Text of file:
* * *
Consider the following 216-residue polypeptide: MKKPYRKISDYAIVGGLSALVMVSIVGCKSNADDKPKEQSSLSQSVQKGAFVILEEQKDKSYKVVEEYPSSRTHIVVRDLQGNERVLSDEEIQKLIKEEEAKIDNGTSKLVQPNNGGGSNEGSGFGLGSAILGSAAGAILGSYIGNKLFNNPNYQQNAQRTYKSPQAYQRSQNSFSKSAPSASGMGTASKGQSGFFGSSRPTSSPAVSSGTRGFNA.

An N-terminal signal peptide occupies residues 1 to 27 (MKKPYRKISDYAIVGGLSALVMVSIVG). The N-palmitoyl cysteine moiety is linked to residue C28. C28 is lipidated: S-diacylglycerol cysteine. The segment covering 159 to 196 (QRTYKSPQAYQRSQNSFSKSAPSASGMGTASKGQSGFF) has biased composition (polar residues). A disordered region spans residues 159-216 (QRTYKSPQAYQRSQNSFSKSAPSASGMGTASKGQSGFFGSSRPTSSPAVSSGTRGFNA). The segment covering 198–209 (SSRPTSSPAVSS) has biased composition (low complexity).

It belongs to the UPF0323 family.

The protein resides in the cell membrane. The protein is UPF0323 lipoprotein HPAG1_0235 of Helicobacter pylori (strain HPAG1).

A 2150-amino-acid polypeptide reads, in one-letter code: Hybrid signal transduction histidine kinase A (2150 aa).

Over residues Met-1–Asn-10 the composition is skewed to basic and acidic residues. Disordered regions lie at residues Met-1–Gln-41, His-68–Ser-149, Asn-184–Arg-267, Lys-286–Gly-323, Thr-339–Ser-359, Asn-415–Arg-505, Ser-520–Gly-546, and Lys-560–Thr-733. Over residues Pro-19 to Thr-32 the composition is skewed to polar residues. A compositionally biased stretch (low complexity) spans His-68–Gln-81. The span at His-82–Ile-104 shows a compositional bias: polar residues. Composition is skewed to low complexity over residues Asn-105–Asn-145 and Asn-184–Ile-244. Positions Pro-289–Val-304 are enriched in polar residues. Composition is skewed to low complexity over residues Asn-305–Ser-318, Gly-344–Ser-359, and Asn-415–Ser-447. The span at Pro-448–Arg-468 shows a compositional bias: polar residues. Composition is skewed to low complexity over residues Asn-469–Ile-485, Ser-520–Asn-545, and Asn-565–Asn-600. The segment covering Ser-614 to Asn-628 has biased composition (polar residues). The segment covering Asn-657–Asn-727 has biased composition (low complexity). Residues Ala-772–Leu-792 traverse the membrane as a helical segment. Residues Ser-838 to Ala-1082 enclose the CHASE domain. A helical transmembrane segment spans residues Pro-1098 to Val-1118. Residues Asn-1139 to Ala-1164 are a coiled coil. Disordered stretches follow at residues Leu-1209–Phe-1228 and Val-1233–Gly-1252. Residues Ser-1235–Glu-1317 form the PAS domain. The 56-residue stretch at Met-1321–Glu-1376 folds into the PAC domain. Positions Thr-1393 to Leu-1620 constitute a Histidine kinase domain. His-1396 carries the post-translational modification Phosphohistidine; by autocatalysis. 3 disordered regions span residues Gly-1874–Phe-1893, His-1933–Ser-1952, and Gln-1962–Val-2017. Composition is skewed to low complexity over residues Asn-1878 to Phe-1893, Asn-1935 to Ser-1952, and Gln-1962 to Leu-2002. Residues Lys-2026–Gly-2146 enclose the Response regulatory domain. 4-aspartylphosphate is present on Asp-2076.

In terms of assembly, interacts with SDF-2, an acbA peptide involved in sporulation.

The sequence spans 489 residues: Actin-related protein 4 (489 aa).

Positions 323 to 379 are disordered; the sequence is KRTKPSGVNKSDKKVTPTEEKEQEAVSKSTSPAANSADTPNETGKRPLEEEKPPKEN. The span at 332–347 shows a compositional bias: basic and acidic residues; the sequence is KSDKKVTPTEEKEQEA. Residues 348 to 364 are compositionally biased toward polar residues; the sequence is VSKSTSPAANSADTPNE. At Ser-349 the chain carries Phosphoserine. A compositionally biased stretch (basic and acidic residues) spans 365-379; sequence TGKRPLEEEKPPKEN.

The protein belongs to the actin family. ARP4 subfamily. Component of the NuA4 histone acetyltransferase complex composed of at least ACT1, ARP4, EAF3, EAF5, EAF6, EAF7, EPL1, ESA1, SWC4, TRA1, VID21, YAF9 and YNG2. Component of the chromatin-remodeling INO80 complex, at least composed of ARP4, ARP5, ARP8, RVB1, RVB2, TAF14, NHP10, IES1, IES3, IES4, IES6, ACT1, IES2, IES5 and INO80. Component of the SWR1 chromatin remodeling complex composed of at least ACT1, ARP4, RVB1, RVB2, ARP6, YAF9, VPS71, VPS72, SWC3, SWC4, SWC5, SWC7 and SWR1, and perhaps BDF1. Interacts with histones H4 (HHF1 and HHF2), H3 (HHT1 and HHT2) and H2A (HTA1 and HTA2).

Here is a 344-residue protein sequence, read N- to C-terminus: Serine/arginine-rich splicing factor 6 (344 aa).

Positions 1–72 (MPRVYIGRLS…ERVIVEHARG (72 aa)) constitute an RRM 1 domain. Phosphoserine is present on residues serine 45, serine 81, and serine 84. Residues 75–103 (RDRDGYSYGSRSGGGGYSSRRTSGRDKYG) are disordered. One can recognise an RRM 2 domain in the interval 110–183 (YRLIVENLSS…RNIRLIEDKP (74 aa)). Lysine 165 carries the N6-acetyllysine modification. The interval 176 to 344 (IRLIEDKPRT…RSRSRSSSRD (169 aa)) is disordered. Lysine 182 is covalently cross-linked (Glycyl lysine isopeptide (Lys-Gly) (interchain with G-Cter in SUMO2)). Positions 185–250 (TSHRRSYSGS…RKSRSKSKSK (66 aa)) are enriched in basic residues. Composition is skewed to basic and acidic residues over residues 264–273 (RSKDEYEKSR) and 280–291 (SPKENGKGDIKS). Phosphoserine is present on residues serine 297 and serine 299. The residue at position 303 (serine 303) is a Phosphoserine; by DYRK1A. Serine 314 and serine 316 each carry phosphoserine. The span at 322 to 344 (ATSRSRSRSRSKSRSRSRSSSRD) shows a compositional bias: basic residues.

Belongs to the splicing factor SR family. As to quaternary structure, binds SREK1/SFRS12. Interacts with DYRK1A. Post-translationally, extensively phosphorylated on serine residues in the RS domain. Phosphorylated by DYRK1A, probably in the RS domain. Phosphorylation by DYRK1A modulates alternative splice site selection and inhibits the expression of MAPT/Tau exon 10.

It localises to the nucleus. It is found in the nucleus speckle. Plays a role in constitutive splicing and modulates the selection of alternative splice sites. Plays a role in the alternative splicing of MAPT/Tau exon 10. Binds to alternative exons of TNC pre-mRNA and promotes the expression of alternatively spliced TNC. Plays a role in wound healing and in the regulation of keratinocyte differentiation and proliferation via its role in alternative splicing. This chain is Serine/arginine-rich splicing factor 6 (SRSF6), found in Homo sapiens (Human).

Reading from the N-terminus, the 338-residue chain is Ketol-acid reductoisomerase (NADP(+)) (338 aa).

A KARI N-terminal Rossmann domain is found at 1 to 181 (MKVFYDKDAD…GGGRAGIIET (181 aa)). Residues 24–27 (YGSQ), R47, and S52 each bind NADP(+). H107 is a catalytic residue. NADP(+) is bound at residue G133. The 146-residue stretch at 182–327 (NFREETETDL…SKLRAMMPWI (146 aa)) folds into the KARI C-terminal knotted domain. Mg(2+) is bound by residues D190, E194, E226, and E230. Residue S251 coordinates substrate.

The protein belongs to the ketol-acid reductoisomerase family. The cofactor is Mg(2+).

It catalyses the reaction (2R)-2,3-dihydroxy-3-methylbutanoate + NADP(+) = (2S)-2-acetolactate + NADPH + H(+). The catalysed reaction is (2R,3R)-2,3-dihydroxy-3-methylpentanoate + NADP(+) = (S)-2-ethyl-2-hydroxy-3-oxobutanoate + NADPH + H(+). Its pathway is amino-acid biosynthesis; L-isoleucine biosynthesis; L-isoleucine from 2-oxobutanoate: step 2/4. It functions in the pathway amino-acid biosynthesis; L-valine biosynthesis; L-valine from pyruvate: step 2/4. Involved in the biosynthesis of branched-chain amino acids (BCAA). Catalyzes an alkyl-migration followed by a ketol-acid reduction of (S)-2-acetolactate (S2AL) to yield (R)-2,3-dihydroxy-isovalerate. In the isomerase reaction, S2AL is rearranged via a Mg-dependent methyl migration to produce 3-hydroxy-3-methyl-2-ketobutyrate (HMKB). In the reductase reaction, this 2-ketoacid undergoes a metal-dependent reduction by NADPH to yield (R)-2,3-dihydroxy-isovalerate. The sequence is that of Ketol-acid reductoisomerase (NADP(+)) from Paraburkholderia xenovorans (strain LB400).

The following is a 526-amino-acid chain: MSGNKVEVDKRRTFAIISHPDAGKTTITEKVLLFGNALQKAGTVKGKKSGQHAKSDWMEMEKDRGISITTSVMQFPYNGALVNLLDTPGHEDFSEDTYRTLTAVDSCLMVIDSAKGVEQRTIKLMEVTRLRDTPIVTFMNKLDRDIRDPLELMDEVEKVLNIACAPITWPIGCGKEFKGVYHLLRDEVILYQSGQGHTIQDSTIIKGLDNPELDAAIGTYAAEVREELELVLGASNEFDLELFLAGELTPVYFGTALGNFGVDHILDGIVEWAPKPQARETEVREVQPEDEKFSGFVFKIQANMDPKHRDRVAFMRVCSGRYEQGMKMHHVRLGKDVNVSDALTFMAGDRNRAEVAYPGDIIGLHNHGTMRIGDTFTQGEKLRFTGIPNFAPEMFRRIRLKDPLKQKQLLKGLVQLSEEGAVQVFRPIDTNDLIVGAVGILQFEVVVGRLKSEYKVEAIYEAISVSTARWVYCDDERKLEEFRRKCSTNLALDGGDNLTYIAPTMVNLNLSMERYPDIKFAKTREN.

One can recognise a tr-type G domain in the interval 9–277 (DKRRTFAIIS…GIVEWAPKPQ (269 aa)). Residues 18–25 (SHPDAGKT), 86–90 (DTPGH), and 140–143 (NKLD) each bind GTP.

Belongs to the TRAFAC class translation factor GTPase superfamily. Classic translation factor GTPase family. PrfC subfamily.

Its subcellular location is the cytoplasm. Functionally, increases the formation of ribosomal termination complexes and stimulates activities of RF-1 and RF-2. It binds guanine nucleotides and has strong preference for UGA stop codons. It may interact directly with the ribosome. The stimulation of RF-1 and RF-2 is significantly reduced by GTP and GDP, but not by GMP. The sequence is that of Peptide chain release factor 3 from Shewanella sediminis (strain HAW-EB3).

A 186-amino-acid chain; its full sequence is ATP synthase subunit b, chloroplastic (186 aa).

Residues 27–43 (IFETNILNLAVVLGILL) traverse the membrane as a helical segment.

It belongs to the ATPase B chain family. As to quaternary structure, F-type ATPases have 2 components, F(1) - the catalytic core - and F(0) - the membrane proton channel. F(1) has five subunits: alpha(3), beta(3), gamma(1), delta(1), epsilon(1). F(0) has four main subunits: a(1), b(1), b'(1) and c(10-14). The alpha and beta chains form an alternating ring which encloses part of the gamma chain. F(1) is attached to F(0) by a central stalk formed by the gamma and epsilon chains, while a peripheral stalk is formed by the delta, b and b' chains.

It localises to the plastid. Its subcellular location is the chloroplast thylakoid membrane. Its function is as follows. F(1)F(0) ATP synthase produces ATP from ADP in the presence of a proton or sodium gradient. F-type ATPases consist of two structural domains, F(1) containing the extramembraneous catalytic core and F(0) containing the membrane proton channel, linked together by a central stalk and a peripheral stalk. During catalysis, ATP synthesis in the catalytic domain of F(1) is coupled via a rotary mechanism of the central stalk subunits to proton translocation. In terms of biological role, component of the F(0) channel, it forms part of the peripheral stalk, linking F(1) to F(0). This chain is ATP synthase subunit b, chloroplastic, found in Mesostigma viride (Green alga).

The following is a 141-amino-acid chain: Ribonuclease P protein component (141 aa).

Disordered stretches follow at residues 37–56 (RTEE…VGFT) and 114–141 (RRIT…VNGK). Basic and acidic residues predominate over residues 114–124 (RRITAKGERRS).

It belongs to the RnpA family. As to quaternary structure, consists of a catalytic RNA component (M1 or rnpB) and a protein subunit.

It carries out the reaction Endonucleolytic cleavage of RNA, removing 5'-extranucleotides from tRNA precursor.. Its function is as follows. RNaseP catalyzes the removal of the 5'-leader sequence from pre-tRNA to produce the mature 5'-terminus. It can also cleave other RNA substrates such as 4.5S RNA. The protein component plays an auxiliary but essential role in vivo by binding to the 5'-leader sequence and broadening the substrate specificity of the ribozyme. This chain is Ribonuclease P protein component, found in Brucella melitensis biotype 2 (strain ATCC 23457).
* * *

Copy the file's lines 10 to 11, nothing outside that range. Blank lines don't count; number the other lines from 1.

The protein belongs to the actin family. ARP4 subfamily. Component of the NuA4 histone acetyltransferase complex composed of at least ACT1, ARP4, EAF3, EAF5, EAF6, EAF7, EPL1, ESA1, SWC4, TRA1, VID21, YAF9 and YNG2. Component of the chromatin-remodeling INO80 complex, at least composed of ARP4, ARP5, ARP8, RVB1, RVB2, TAF14, NHP10, IES1, IES3, IES4, IES6, ACT1, IES2, IES5 and INO80. Component of the SWR1 chromatin remodeling complex composed of at least ACT1, ARP4, RVB1, RVB2, ARP6, YAF9, VPS71, VPS72, SWC3, SWC4, SWC5, SWC7 and SWR1, and perhaps BDF1. Interacts with histones H4 (HHF1 and HHF2), H3 (HHT1 and HHT2) and H2A (HTA1 and HTA2).

Here is a 344-residue protein sequence, read N- to C-terminus: Serine/arginine-rich splicing factor 6 (344 aa).